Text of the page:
Slight resemblance to :
Garden Lavender (Lavendula angustifolia) which belongs to the same Mint & Dead-Nettle Family (Lamiaceae) and also has azure-blue coloured flowers (but in a long narrow flowering spike) and narrow leaves, but which smells of lavender (as used as a perfume in some soaps) rather than of rosemary (which smells of Italian cooking).
Uniquely identifiable characteristics
Distinguishing Feature :
No relation to : Bog Rosemary (Andromeda polifolia) [a plant with similar name which belongs to a totally different Family, that of Heather (Ericaceae)].
Rosemary is the only plant in the Rosemarinus genus that occurs naturalised in the UK.
Rosemary can exist as two or more Chemotypes, where exactly the same species of plant can produce differing secondary metabolites, which might depend upon the region it is growing in or on environmental factors.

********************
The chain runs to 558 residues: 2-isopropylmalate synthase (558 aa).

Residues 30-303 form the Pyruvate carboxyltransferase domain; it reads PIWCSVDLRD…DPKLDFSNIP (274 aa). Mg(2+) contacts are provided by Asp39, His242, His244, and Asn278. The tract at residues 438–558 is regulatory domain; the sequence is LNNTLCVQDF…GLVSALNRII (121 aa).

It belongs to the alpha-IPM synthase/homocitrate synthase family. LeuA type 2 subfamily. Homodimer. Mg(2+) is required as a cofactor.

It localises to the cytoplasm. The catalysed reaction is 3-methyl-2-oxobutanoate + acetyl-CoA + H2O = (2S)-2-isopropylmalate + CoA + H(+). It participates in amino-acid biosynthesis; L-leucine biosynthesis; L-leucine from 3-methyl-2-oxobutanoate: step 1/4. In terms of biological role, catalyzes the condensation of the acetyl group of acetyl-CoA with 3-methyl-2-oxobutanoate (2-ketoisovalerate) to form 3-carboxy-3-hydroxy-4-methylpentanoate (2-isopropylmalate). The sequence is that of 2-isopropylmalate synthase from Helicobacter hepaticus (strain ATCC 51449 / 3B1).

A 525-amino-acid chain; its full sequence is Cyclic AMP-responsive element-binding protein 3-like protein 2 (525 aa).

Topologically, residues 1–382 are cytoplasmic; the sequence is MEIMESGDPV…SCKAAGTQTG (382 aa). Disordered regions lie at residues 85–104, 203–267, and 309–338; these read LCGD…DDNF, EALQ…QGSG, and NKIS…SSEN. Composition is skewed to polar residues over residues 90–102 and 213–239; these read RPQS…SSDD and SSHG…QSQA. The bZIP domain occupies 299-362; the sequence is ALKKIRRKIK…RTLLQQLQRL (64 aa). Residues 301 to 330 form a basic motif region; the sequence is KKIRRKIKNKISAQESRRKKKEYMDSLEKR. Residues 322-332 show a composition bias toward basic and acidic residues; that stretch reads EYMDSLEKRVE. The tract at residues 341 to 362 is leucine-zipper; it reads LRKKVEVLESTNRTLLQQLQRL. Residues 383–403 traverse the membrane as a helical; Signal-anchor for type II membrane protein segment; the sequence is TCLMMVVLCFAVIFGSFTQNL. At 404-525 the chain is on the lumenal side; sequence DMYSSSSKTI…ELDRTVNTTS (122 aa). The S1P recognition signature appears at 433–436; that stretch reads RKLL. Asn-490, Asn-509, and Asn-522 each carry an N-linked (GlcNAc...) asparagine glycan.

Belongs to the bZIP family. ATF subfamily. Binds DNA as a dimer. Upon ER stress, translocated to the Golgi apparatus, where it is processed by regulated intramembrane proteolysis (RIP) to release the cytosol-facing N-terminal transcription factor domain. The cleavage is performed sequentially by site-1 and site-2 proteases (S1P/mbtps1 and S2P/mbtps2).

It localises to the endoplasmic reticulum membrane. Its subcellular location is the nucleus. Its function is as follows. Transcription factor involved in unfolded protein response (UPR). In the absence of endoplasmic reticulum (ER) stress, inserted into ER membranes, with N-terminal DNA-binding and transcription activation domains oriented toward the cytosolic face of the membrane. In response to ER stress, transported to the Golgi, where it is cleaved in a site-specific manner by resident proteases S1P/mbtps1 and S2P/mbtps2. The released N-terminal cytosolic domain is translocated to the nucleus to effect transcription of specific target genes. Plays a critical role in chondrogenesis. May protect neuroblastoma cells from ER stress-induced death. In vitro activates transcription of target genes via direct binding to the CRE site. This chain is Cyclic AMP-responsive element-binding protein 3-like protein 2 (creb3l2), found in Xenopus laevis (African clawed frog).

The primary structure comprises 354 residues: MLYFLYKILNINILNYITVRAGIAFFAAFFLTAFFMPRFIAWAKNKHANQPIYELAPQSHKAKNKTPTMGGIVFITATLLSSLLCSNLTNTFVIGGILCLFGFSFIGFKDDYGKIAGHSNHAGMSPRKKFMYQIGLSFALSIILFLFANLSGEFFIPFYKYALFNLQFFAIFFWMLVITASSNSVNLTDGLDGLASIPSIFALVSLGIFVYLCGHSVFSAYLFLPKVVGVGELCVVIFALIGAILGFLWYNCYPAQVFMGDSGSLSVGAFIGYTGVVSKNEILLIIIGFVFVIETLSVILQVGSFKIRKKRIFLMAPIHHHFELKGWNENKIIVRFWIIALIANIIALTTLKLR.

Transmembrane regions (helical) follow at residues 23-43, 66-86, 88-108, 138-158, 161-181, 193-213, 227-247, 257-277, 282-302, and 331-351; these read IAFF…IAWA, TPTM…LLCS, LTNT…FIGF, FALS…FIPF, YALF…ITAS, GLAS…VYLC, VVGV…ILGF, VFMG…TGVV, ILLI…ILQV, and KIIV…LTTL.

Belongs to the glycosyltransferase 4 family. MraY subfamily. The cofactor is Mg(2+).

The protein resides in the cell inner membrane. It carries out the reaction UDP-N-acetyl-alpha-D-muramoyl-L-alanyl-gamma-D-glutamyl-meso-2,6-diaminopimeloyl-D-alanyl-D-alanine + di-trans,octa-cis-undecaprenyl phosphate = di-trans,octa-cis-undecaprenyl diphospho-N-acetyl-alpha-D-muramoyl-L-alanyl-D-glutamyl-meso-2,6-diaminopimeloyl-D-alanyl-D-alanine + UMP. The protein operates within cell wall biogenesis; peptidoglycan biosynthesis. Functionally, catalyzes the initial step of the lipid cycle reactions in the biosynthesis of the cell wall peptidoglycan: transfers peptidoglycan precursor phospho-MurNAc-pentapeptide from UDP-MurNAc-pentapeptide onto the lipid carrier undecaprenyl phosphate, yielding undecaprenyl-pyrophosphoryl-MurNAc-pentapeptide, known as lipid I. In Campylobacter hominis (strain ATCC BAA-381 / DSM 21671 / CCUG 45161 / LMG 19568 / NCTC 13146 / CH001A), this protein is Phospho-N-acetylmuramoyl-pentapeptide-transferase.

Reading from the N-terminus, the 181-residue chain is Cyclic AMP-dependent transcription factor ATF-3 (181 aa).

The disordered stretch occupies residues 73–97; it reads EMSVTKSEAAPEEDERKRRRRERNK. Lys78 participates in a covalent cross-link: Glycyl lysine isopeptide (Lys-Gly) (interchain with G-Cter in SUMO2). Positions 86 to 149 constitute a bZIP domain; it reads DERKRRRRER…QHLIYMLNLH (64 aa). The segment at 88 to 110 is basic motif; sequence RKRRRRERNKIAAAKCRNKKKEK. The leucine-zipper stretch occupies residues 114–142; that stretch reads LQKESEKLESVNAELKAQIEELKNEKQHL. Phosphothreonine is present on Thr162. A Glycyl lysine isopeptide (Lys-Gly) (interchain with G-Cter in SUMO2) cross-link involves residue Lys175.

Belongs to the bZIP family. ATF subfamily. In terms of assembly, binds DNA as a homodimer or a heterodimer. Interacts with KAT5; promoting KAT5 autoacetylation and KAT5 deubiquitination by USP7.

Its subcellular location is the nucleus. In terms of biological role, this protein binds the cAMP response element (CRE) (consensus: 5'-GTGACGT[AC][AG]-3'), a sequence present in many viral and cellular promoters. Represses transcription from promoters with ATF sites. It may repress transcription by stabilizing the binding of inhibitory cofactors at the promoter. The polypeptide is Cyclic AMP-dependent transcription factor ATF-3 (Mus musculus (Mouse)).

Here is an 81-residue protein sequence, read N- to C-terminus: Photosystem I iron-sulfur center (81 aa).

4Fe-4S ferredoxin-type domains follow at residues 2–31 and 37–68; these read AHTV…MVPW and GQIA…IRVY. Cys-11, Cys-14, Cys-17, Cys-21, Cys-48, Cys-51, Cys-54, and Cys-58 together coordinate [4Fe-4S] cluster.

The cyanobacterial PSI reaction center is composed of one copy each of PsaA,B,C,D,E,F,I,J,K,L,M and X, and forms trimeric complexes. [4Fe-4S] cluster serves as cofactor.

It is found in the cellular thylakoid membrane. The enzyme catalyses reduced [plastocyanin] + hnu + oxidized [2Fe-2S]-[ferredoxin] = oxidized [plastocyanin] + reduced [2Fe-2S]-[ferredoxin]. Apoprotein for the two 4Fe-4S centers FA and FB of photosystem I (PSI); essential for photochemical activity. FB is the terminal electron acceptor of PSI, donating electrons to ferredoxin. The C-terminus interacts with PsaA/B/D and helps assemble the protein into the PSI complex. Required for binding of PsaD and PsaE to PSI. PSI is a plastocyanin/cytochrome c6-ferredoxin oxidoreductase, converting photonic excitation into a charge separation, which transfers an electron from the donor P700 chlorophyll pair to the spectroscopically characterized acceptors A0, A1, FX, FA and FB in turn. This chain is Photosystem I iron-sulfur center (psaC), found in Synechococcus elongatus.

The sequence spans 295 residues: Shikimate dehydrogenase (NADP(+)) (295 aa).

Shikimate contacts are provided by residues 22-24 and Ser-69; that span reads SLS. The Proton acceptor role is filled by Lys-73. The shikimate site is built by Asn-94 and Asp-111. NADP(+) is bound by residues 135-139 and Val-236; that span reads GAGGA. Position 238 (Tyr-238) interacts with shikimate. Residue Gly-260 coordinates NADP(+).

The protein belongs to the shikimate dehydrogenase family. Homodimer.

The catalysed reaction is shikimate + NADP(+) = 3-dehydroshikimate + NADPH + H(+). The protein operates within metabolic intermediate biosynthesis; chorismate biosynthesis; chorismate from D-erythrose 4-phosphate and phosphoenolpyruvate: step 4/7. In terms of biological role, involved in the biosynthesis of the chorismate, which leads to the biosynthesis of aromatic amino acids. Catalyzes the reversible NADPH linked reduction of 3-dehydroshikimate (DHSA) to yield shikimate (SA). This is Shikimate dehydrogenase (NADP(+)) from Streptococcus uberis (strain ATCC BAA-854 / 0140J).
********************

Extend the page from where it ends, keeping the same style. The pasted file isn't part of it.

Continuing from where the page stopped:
DITERPENOIDS & TERPENOIDS
The evergreen leaves are used as flavouring in cooking, especially in Italian dishes, and in stuffings. They have a somewhat bitter and astringent taste and are strongly aromatic, containing Caffeic Acid, Caffeic Acid, Ursolic Acid, Betulinic Acid and two characteristic diterpenoids
The essential oil also contains several aromatic Terpenoids, which in order of concentration are
(+)-α-Pinene, Eucalyptol (aka
1,8-Cineole), Camphor, (+)-Verbenone, Borneol and (+)-Bornyl Acetate which taken together constitute 80% of the total and represent the major aroma compounds within the essential oil derived from the flowers themselves.